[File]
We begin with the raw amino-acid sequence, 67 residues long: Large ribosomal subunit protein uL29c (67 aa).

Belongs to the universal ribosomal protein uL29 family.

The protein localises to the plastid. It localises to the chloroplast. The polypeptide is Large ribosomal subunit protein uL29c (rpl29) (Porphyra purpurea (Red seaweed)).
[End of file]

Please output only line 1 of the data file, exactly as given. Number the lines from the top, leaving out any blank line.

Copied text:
We begin with the raw amino-acid sequence, 67 residues long: Large ribosomal subunit protein uL29c (67 aa).